receipts. Globally, international tourism receipts (the travel item in
balance of payments The balance of payments (also known as balance of international payments and abbreviated B.O.P. or BoP) of a country is the difference between all money flowing into the country in a particular period of time (e.g., a quarter or a year) and the o ...

balance of payments
) grew to trillion ( billion) in 2005, corresponding to an increase in real terms of 3.8% from 2010. International tourist arrivals surpassed the milestone of 1 billion tourists globally for the first time in 2012, emerging source markets such as
China China, officially the People's Republic of China (PRC), is a country in East Asia. It is the List of countries and dependencies by population, world's most populous country, with a population of around 1.4 billion. Covering approximately 9.6& ...

China
,
Russia Russia ( rus, link=no, Россия, Rossiya, ), or the Russian Federation, is a country spanning Eastern Europe and Northern Asia. It is the List of countries and dependencies by area, largest country in the world, covering over , and encom ...

Russia
, and
Brazil Brazil ( pt, Brasil; ), officially the Federative Republic of Brazil (Portuguese: ), is the largest country in both South America South America is a continent entirely in the Western Hemisphere and mostly in the Southern Hemisphere, ...

Brazil
had significantly increased their spending over the previous decade. Global tourism accounts for 8% of global
greenhouse-gas A greenhouse gas (GHG or GhG) is a gas Gas is one of the four fundamental states of matter (the others being solid, liquid A liquid is a nearly incompressible fluid In physics, a fluid is a substance that continually Deformat ...
emissions. Emissions as well as other
significant environmental and social impacts that
significant environmental and social impacts that
are not always beneficial to local communities and their economies. For this reason, many tourist development organizations have begun to focus on
sustainable tourism Sustainable tourism is a concept that covers the complete tourism experience, including concern for Impacts of tourism, economic, social and environmental issues as well as attention to improving tourists' experiences and addressing the needs of ho ...
in order to mitigate negative effects caused by the growing impact of tourism. The
United Nations World Tourism Organization The World Tourism Organization (UNWTO) is the United Nations List of specialized agencies of the United Nations, specialized agency entrusted with the promotion of responsible, sustainable and universally accessible tourism, having its headquar ...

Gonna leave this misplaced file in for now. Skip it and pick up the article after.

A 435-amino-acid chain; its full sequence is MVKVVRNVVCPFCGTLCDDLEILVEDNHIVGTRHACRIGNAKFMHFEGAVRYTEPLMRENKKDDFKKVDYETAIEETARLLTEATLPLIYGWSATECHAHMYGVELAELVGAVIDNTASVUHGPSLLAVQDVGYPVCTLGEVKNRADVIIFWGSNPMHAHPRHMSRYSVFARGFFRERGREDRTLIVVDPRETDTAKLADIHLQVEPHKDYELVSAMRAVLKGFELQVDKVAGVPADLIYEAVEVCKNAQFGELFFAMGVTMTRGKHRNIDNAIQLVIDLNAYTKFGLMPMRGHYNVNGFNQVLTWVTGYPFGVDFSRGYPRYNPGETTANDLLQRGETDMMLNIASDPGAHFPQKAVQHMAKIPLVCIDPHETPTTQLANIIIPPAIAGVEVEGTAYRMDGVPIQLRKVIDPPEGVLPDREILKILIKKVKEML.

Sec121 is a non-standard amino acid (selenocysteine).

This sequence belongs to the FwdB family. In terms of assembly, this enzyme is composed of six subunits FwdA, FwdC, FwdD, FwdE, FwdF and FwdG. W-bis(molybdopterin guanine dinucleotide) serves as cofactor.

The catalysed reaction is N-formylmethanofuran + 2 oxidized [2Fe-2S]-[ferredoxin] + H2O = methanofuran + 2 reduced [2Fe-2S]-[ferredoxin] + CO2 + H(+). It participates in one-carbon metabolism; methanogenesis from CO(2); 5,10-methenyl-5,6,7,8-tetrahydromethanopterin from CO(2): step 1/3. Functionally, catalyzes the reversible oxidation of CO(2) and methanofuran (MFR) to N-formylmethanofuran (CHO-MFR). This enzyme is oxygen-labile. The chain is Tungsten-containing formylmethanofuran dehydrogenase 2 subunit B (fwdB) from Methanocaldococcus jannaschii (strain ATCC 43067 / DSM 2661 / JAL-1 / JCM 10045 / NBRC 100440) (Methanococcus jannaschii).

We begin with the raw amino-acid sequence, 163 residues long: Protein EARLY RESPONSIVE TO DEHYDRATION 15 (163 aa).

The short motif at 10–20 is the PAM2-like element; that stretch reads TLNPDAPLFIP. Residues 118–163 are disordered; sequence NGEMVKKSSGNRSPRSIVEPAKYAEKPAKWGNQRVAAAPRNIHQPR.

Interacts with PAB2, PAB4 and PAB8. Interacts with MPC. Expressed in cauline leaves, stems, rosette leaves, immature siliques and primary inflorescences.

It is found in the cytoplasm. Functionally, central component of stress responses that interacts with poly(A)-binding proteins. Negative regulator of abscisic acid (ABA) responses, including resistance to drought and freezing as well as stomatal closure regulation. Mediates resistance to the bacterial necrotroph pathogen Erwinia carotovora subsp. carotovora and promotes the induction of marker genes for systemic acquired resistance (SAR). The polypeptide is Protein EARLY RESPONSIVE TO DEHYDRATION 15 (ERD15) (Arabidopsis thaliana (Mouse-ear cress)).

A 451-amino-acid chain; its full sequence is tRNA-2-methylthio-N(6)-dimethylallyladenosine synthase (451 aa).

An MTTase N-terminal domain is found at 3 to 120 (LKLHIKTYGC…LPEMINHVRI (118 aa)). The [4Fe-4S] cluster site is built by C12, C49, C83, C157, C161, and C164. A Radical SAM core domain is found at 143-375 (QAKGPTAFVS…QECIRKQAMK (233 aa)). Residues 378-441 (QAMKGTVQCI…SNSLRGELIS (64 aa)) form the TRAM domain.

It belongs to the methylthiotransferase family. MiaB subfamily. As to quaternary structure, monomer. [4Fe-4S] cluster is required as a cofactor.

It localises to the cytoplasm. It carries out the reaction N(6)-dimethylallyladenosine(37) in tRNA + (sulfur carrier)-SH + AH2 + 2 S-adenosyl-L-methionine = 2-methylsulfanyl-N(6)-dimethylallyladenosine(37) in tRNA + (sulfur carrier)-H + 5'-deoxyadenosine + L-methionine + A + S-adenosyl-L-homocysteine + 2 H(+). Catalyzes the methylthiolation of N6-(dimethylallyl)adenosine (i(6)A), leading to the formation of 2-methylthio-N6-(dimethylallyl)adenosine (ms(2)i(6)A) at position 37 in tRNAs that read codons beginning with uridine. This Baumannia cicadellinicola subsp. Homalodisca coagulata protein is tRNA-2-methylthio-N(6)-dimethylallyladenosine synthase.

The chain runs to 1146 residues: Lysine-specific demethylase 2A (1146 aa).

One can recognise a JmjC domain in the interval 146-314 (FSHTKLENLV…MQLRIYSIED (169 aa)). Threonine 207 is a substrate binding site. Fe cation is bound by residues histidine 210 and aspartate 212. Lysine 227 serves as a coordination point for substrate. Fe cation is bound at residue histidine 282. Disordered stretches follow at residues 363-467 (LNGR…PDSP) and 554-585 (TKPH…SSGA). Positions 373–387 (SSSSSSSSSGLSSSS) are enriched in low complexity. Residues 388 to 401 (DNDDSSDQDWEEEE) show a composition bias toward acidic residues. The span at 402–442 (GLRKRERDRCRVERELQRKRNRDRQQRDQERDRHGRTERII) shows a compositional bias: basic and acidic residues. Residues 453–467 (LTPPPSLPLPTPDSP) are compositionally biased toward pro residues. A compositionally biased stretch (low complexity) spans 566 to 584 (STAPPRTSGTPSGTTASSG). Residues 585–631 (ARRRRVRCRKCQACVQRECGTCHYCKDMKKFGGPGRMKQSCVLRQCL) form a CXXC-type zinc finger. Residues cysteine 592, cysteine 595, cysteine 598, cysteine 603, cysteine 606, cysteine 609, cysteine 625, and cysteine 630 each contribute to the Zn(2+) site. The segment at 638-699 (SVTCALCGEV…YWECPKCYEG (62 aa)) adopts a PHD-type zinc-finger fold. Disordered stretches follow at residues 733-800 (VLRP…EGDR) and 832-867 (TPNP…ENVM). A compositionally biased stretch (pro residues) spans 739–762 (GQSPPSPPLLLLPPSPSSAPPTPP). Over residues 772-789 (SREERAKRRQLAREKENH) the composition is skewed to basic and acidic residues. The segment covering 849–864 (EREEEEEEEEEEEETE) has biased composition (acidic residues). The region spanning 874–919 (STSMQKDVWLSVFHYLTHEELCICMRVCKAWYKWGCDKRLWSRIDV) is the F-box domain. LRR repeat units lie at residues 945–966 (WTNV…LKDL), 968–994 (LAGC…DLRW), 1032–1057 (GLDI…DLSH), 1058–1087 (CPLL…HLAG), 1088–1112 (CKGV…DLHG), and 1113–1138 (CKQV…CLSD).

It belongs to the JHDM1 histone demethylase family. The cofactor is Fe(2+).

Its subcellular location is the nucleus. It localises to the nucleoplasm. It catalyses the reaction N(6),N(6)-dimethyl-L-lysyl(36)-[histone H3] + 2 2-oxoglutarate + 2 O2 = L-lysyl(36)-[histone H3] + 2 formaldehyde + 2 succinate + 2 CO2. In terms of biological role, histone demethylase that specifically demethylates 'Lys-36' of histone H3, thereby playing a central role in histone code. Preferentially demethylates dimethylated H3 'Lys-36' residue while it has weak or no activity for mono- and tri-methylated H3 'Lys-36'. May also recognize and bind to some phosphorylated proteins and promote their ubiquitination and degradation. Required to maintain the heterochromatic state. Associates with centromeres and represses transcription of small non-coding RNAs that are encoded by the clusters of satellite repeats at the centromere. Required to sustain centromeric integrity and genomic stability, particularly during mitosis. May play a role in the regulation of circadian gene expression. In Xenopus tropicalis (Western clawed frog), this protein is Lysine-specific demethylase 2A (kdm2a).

emphasized these practices by promoting tourism as part of the
Sustainable Development Goals The Sustainable Development Goals (SDGs) or Global Goals are a collection of 17 interlinked global goals designed to be a "blueprint to achieve a better and more Sustainability, sustainable future for all".United Nations (2017) Resolution adopte ...

Sustainable Development Goals
, through programs like the
International Year for Sustainable Tourism for Development2017 was declared as the International Year of Sustainable Tourism for Development by the United Nations General Assembly The United Nations General Assembly (UNGA or GA; french: link=no, Assemblée générale, AG) is one of the six principal ...
in 2017, and programs like Tourism for SDGs focusing on how
SDG 8
SDG 8
,
SDG 12
SDG 12
and
SDG 14
SDG 14
implicate tourism in
creating a sustainable economy
creating a sustainable economy
.


Etymology

The
English-language English is a West Germanic languages, West Germanic language first spoken in History of Anglo-Saxon England, early medieval England, which has eventually become the World language, leading language of international discourse in the 21st centu ...
word ''tourist'' was used in 1772 and ''tourism'' in 1811. These words derive from the word ''tour'', which comes from Old English , from Old French , from Latin - "to turn on a lathe", which is itself from Ancient Greek () - "lathe". , one of the most famous squares in the world


Definitions

In 1936, the
League of Nations The League of Nations, abbreviated as LON (french: Société des Nations , abbreviated as SDN or SdN), was the first worldwide Intergovernmental organization, intergovernmental organisation whose principal mission was to maintain world peace. ...
defined a ''foreign tourist'' as "someone traveling abroad for at least twenty-four hours". Its successor, the
United Nations The United Nations (UN) is an intergovernmental organization that aims to maintain international peace and international security, security, develop friendly relations among nations, achieve international cooperation, and be a centre for har ...

United Nations
, amended this definition in 1945, by including a maximum stay of six months. In 1941, Hunziker and Kraft defined tourism as "the sum of the phenomena and relationships arising from the travel and stay of non-residents, insofar as they do not lead to